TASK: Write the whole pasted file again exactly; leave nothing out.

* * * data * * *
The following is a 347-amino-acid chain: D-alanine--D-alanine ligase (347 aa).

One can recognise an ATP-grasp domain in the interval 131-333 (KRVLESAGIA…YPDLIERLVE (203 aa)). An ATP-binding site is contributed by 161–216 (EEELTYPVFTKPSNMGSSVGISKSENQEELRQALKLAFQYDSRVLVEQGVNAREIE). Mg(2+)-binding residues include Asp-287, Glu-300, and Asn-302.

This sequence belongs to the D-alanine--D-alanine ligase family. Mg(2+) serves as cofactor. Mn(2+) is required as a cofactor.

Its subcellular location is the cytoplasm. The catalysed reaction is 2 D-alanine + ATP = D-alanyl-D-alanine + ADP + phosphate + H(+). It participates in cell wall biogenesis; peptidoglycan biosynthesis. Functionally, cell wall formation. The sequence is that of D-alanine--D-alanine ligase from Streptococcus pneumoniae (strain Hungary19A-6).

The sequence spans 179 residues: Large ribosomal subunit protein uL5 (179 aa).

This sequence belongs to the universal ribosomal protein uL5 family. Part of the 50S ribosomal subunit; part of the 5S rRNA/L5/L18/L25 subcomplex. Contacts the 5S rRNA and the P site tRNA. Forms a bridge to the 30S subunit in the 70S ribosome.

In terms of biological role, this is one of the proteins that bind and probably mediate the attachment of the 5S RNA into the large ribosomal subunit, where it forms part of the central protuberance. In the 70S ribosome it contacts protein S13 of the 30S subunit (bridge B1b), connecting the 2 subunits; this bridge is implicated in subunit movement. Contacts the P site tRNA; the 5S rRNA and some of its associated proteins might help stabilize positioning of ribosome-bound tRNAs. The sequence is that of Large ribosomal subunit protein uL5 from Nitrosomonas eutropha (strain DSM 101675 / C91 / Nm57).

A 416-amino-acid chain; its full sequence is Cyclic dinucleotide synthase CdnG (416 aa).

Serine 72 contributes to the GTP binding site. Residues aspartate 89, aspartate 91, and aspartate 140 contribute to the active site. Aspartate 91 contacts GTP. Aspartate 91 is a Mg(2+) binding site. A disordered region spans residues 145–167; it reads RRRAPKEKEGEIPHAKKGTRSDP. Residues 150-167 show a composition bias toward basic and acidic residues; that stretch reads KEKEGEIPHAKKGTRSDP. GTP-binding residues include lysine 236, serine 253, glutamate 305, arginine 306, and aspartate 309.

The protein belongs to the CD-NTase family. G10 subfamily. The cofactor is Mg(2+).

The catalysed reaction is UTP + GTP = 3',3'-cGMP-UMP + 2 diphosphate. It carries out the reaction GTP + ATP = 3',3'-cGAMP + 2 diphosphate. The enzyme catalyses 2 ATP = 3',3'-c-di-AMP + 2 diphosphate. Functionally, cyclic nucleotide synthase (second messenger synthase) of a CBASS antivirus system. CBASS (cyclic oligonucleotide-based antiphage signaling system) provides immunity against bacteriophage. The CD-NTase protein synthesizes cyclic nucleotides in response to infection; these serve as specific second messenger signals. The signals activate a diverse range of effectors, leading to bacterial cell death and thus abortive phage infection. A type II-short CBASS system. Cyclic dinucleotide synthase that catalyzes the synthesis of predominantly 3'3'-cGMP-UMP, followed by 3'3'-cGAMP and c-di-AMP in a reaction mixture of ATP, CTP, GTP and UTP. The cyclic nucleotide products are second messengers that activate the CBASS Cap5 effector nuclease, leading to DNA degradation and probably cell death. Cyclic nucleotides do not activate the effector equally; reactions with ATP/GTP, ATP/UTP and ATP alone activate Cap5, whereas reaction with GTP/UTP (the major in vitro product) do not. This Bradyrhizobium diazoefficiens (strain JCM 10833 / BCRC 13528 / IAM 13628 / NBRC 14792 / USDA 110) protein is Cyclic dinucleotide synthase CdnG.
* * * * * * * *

The following is a 347-amino-acid chain: D-alanine--D-alanine ligase (347 aa).

One can recognise an ATP-grasp domain in the interval 131-333 (KRVLESAGIA…YPDLIERLVE (203 aa)). An ATP-binding site is contributed by 161–216 (EEELTYPVFTKPSNMGSSVGISKSENQEELRQALKLAFQYDSRVLVEQGVNAREIE). Mg(2+)-binding residues include Asp-287, Glu-300, and Asn-302.

This sequence belongs to the D-alanine--D-alanine ligase family. Mg(2+) serves as cofactor. Mn(2+) is required as a cofactor.

Its subcellular location is the cytoplasm. The catalysed reaction is 2 D-alanine + ATP = D-alanyl-D-alanine + ADP + phosphate + H(+). It participates in cell wall biogenesis; peptidoglycan biosynthesis. Functionally, cell wall formation. The sequence is that of D-alanine--D-alanine ligase from Streptococcus pneumoniae (strain Hungary19A-6).

The sequence spans 179 residues: Large ribosomal subunit protein uL5 (179 aa).

This sequence belongs to the universal ribosomal protein uL5 family. Part of the 50S ribosomal subunit; part of the 5S rRNA/L5/L18/L25 subcomplex. Contacts the 5S rRNA and the P site tRNA. Forms a bridge to the 30S subunit in the 70S ribosome.

In terms of biological role, this is one of the proteins that bind and probably mediate the attachment of the 5S RNA into the large ribosomal subunit, where it forms part of the central protuberance. In the 70S ribosome it contacts protein S13 of the 30S subunit (bridge B1b), connecting the 2 subunits; this bridge is implicated in subunit movement. Contacts the P site tRNA; the 5S rRNA and some of its associated proteins might help stabilize positioning of ribosome-bound tRNAs. The sequence is that of Large ribosomal subunit protein uL5 from Nitrosomonas eutropha (strain DSM 101675 / C91 / Nm57).

A 416-amino-acid chain; its full sequence is Cyclic dinucleotide synthase CdnG (416 aa).

Serine 72 contributes to the GTP binding site. Residues aspartate 89, aspartate 91, and aspartate 140 contribute to the active site. Aspartate 91 contacts GTP. Aspartate 91 is a Mg(2+) binding site. A disordered region spans residues 145–167; it reads RRRAPKEKEGEIPHAKKGTRSDP. Residues 150-167 show a composition bias toward basic and acidic residues; that stretch reads KEKEGEIPHAKKGTRSDP. GTP-binding residues include lysine 236, serine 253, glutamate 305, arginine 306, and aspartate 309.

The protein belongs to the CD-NTase family. G10 subfamily. The cofactor is Mg(2+).

The catalysed reaction is UTP + GTP = 3',3'-cGMP-UMP + 2 diphosphate. It carries out the reaction GTP + ATP = 3',3'-cGAMP + 2 diphosphate. The enzyme catalyses 2 ATP = 3',3'-c-di-AMP + 2 diphosphate. Functionally, cyclic nucleotide synthase (second messenger synthase) of a CBASS antivirus system. CBASS (cyclic oligonucleotide-based antiphage signaling system) provides immunity against bacteriophage. The CD-NTase protein synthesizes cyclic nucleotides in response to infection; these serve as specific second messenger signals. The signals activate a diverse range of effectors, leading to bacterial cell death and thus abortive phage infection. A type II-short CBASS system. Cyclic dinucleotide synthase that catalyzes the synthesis of predominantly 3'3'-cGMP-UMP, followed by 3'3'-cGAMP and c-di-AMP in a reaction mixture of ATP, CTP, GTP and UTP. The cyclic nucleotide products are second messengers that activate the CBASS Cap5 effector nuclease, leading to DNA degradation and probably cell death. Cyclic nucleotides do not activate the effector equally; reactions with ATP/GTP, ATP/UTP and ATP alone activate Cap5, whereas reaction with GTP/UTP (the major in vitro product) do not. This Bradyrhizobium diazoefficiens (strain JCM 10833 / BCRC 13528 / IAM 13628 / NBRC 14792 / USDA 110) protein is Cyclic dinucleotide synthase CdnG.